9. Herb Alpert – “Rotation”
If this song doesn’t put goosebumps on your arm, you may want to check your pulse. Notice Herb’s smile at 3:40. In four minutes he’s doing more blowing air into a piece of brass than most of us will ever do in our entire lives. But that’s OK. And he knows it.
8. Jasper van’t Hof’s Pili Pili – “Hoomba Hoomba”
Dutch pianist Jasper van’t Hof teamed with African singer Angélique Kidjo to form this formidable Euro-African jazz/rock combo. “Hoomba Hoomba” perhaps best connects the dots between Africa and Europe back to Pangaea, and the piano line is nothing less than life-affirming.
7. Antena – “Camino del Sol”
Soon after they gender-bended “Girl From Ipanema,” French-Belgian group Antena put out this absolute killer in 1982. Thanks to a reissue by the saints at Numero Group a decade ago (and a later Todd Terje re-rub), this songs has lived several charmed lives.
6. Chris Rea – “Josephine”
Chris Rea is like the British Chris Isaak, before Chris Isaak. Almost everything the gravel-throated crooner touches is balearic gold, but this one is his real gift to the world. See also William Pitt's “City Lights.”
5. Double – “Woman of the World”
This song from Switzerland’s Double is on some beautiful, sleazy tip. See also: “The Captain of Her Heart,” the group’s biggest hit.
4. Nami Shimada and Soichi Terada – “Sunshower”
Gamers will recognize Soichi Terada from his soundtrack work on the Ape Escape series. Record nerds will recognize this track as an unimpeachable classic. Terada’s trademark smile can be found in this track's waveform if you look closely enough, and the vocals by Nami Shimada have been rinsed everywhere from Ibiza to the Paradise Garage. This is still one of the most balearic records from the island that gave us Totoro. Is Totoro balearic? Sure.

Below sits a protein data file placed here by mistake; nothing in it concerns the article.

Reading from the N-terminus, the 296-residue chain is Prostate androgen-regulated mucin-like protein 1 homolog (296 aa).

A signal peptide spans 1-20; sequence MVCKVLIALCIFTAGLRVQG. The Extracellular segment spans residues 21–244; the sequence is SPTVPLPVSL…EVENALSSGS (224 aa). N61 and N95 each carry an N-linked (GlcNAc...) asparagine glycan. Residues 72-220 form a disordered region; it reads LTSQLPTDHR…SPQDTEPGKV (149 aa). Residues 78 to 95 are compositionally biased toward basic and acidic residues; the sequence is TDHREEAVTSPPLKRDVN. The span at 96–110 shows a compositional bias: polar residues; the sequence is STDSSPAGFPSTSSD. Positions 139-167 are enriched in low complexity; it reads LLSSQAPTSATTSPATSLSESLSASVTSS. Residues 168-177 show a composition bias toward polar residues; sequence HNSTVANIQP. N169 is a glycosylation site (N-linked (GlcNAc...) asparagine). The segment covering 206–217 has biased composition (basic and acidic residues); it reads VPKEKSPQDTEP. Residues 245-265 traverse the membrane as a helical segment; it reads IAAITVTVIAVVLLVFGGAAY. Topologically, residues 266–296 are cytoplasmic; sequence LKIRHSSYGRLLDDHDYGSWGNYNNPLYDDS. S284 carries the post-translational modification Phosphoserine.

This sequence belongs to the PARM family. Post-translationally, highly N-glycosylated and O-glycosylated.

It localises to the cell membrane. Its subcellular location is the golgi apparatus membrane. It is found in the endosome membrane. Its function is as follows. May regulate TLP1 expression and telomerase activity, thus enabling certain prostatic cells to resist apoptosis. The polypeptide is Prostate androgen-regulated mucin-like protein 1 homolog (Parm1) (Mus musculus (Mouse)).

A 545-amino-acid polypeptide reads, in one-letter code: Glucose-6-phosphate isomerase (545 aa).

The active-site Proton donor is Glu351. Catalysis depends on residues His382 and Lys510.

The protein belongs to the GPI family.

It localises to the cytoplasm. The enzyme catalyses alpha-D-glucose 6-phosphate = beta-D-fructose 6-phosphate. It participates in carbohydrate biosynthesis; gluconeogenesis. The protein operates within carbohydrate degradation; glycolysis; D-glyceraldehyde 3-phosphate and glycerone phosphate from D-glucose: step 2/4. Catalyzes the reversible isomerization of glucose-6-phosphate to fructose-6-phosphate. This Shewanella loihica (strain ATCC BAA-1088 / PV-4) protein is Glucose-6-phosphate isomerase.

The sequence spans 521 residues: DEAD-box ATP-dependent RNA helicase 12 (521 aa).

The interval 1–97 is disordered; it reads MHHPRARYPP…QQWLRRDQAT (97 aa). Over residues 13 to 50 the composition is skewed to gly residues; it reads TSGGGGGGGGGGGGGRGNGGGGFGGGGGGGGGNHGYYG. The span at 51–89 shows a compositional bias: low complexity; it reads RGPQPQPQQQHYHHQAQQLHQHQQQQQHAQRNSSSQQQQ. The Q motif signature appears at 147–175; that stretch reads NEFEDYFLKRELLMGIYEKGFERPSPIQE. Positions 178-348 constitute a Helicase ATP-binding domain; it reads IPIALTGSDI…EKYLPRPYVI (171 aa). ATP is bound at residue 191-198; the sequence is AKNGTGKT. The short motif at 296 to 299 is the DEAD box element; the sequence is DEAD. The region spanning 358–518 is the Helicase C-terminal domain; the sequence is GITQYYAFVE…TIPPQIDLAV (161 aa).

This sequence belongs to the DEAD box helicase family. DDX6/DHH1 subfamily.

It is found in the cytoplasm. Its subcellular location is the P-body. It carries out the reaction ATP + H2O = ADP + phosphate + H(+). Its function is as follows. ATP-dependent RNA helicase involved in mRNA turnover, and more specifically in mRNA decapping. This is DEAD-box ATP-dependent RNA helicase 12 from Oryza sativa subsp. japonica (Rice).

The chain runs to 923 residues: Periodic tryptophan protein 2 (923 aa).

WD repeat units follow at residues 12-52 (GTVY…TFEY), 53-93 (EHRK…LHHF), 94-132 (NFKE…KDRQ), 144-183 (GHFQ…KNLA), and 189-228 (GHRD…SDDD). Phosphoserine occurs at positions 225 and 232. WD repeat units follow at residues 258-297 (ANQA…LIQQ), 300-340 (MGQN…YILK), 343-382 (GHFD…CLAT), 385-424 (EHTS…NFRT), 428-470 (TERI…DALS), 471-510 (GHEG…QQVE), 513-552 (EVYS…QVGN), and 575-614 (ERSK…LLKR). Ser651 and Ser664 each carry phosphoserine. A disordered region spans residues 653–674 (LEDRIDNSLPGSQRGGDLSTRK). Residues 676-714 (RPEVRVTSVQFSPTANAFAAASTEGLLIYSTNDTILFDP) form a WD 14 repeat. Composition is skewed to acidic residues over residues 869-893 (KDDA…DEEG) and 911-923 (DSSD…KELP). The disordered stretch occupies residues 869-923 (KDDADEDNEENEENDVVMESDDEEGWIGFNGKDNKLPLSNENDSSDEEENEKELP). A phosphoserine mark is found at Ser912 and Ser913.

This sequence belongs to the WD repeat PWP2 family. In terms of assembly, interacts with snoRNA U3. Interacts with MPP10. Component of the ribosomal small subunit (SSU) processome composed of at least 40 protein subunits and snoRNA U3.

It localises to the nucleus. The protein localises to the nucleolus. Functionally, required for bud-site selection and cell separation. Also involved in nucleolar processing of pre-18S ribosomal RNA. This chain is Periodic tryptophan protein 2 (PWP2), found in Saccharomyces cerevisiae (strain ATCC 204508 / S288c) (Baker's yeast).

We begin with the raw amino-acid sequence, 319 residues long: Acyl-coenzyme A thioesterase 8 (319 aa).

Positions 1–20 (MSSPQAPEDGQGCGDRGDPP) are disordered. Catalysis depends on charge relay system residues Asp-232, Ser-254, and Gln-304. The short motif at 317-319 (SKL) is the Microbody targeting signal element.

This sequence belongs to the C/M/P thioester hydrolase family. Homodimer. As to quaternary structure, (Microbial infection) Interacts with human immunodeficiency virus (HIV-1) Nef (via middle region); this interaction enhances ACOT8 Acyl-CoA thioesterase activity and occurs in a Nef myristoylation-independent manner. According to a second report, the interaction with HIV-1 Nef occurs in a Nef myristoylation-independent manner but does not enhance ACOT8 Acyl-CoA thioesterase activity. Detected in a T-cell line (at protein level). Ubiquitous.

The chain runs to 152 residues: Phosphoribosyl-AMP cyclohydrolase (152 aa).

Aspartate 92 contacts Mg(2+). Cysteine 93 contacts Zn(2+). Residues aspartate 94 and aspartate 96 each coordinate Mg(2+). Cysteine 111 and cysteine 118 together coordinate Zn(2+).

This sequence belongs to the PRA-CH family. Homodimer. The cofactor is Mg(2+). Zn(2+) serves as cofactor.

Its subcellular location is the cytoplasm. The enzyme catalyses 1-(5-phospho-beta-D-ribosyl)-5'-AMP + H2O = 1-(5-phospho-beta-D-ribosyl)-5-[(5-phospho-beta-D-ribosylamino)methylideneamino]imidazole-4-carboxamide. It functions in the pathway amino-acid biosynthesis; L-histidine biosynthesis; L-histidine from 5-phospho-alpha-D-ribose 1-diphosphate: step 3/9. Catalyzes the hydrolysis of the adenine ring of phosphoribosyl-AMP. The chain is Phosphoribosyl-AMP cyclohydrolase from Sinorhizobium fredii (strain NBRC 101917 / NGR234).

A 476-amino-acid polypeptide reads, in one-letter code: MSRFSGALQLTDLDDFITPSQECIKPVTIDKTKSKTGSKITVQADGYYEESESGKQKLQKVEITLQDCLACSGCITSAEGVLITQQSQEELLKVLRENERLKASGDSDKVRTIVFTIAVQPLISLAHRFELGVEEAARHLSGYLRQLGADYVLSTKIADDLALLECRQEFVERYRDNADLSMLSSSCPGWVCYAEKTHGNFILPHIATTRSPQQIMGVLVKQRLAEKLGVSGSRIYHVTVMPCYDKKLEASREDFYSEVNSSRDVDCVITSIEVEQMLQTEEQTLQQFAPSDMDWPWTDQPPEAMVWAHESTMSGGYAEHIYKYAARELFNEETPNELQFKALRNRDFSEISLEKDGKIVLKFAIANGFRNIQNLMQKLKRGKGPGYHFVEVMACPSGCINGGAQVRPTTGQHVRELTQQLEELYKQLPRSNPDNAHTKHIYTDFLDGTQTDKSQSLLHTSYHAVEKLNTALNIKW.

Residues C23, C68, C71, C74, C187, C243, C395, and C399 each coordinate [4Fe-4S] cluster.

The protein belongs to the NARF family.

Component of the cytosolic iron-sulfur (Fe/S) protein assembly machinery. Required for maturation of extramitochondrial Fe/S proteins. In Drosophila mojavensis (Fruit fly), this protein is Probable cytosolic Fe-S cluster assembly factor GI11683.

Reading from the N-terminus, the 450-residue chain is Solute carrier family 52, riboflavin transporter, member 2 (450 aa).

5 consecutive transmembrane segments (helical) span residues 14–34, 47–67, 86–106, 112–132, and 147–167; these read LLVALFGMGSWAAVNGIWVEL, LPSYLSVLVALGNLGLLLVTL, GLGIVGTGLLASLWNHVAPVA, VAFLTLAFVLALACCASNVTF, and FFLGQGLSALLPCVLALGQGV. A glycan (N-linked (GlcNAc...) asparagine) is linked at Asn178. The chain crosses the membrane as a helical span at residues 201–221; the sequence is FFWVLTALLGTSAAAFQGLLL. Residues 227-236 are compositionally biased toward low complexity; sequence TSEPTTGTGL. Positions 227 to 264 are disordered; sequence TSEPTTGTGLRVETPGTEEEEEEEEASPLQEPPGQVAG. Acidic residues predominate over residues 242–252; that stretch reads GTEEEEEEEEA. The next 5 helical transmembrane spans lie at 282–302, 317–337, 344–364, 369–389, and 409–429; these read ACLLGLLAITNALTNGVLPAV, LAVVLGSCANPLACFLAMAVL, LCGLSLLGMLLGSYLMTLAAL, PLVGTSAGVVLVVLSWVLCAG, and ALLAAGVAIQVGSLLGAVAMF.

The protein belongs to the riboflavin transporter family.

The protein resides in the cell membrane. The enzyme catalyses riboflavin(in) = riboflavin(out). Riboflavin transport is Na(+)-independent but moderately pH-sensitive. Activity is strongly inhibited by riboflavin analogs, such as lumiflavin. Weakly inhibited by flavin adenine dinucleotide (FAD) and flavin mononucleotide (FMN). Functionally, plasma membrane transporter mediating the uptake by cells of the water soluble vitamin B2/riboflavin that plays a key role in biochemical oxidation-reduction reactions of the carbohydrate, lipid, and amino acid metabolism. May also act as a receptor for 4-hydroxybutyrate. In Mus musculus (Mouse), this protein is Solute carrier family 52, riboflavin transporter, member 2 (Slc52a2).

3. Jon and Vangelis – “State of Independence”
Vangelis is a wizard who walks among us. Though recently satirized in the laughless “Lords of Synth” parody, the Greek composer is no joke. He’s the one who gave the world the original score to Blade Runner, one of the most influential soundtracks on producers making music in 2016. Jon is Jon Anderson of Yes fame. Together on the album The Friends of Mr. Cairo, they created one of the most balearic long-players human will ever hear. Donna Summer would go on to cover the song and move more units, but the original is still at the top of Smooth Mountain. See also: “Outside of This” and the titular “Friends of Mr. Cairo.”
2. Mandy Smith – “I Just Can’t Wait (The Cool and Breezy Jazz Version)”
You can smell the salt in the air on this one. The vocals are dripping in reverb. The bass line feels like it’s swerving off the road and into the sand. Mandy Smith is also notorious for dating 47-year-old Rolling Stones bassist Bill Wyman when she was 13. They would later marry. That’s not so balearic.
1. Ned Doheny – “Get It Up for Love”
And we’re bringing it back to L.A. for this last one. Ned Doheny, the oft-overlooked Laurel Canyon singer-songwriter, is responsible for mining AOR gold. “Get It Up for Love” is a no-brainer for the balearic-minded. Its PLUR messaging and hippie campfire aura always work.
Want the disco version? Or a David Cassidy interpretation? Or the Average White Band cover? No matter how you dice it, this song’ll melt the irony out of your digitally encrypted, social media–addled soul.